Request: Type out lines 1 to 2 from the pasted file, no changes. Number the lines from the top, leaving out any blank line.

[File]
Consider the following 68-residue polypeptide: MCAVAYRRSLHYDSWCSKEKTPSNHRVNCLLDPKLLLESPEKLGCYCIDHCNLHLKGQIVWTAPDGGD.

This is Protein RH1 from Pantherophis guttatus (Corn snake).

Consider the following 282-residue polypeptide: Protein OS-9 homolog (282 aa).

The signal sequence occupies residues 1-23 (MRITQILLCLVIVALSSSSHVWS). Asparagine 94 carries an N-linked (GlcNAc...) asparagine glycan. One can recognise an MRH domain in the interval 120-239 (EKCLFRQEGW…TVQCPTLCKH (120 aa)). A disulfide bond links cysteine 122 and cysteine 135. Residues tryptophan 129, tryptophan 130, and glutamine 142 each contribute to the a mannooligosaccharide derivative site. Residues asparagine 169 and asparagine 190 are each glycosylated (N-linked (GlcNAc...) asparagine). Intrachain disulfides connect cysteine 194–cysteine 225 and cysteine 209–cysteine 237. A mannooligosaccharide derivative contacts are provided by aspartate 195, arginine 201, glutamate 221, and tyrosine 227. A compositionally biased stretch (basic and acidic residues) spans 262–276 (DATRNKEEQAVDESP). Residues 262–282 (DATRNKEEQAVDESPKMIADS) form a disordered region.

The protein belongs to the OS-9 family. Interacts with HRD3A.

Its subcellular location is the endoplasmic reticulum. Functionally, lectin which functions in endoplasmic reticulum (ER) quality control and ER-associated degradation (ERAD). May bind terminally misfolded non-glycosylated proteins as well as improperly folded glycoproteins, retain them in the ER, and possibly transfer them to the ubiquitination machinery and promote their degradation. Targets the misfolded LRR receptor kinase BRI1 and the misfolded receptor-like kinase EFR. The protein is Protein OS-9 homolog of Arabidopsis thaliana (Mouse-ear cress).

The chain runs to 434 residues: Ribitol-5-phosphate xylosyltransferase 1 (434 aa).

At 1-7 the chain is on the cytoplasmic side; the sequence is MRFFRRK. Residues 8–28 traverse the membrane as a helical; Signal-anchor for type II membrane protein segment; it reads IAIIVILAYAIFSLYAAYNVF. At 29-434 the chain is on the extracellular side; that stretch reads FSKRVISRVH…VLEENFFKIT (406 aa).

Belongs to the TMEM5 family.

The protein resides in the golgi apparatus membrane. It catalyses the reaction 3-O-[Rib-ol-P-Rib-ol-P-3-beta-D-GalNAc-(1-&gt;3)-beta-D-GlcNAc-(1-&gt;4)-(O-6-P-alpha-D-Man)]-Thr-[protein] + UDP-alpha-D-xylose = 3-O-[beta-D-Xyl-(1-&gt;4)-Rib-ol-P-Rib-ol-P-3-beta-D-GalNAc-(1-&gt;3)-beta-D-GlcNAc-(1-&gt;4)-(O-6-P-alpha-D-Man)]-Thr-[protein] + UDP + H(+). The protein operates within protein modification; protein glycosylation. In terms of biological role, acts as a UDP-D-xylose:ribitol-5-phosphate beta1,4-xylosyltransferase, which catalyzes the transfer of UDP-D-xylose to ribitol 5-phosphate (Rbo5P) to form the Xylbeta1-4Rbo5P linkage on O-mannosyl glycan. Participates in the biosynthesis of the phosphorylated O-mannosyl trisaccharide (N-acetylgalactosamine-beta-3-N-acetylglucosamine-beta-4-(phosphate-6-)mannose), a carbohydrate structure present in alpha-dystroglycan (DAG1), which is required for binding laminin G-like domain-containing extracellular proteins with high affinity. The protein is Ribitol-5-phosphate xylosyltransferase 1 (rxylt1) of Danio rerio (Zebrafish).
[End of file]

Consider the following 68-residue polypeptide: MCAVAYRRSLHYDSWCSKEKTPSNHRVNCLLDPKLLLESPEKLGCYCIDHCNLHLKGQIVWTAPDGGD.

This is Protein RH1 from Pantherophis guttatus (Corn snake).